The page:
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The ripple effect of layoffs

A man looks at his pink slip

TEXT OF STORY

KAI RYSSDAL: Earnings reports are tricky to parse even in the best of times -- forget about when everybody's feeling stressed.

Google is today's case in point. The search engine that would rule the world reported better than expected profits today. But expectations were pretty low. In fact, today's the first time Google's profits actually fell from a year earlier. Still made money. Just not as much.

Today the Commerce Department reported the number of people filing for first-time unemployment benefits has risen to a 26-year high. That's 589,000 new people signing up for state assistance, either online or in-person, in just a single week.

Layoffs don't affect just those who lose their jobs, though. From Portland, Ore., Sadie Babits has this story about the ripple effects of so many people being out of work.


SADIE BABITS: David Bunker has had a string of bad luck lately. Last October, he lost his job as a sales manager at a title insurance company in Portland. This week on his way to a job fair, he got rear-ended. His car was totaled.

DAVID BUNKER: Being unemployed, it's opened up a whole, I guess, set of challenges that I haven't faced before.

Finding fulltime work has become a fulltime job. And Bunker is competing with some 174,000 other unemployed Oregonians.

BUNKER: I mean, I've been through quite a few recessions, and I've never experienced this many professional people out of work.

At 44, David Bunker is tightening his belt. He and he wife have cut the extras out of the household budget. Gym membership? Gone. . . . Vacations? Postponed. . . . Cell phone service? Reduced.

BUNKER: Really keeping an eye on the gas I'm spending driving around. Renegotiating terms on credit cards and/or loans that I have.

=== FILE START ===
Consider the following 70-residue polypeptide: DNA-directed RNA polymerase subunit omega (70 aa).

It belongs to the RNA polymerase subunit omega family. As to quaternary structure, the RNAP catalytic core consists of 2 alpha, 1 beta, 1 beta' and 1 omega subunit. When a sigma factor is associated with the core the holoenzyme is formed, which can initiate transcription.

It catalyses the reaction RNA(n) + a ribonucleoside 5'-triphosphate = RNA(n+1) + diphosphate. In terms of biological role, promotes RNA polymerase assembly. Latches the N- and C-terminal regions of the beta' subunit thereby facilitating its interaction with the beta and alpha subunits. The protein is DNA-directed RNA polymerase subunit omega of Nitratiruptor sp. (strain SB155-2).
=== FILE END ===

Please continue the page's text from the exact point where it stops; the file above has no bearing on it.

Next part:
And he's nixed one of his favorite things -- going out for sushi.

BUNKER: Definitely sushi is out of the question now because it's an expensive item.

Restaurants are feeling the ripple effect of the David Bunkers of the world who are now eating at home.

SOUND OF MIO SUSHI RESTAURANT: Hello! Two?

This is Mio Sushi in Portland's Hollywood district. Jay Park is a waiter here. He says regulars aren't coming in.

JAY PARK: Customers that usually come twice a week, they started coming once a week. Sometimes they don't come at all.

Mio Sushi hasn't laid anyone off yet, but according to Oregon's state economist, when someone like David Bunker loses his job, there's usually at least one other person who also gets laid off. We find those people in a visit to a regional employment office.

The place is packed just minutes after the doors open. Amy Vander Vliet is the regional economist here. She says the latest state unemployment rate -- 9 percent for December -- is the highest rate since the mid-1980s.

AMY VANDER VLIET: And the unemployment rate tends to be a lagging indicator. So we're in for higher unemployment in the months to come because I don't think we've hit bottom yet.

In fact, computer-chip maker Intel announced this week it's closing a plant in suburban Portland. Another 1,000 people will be looking for work.

For Marketplace, I'm Sadie Babits in Portland.

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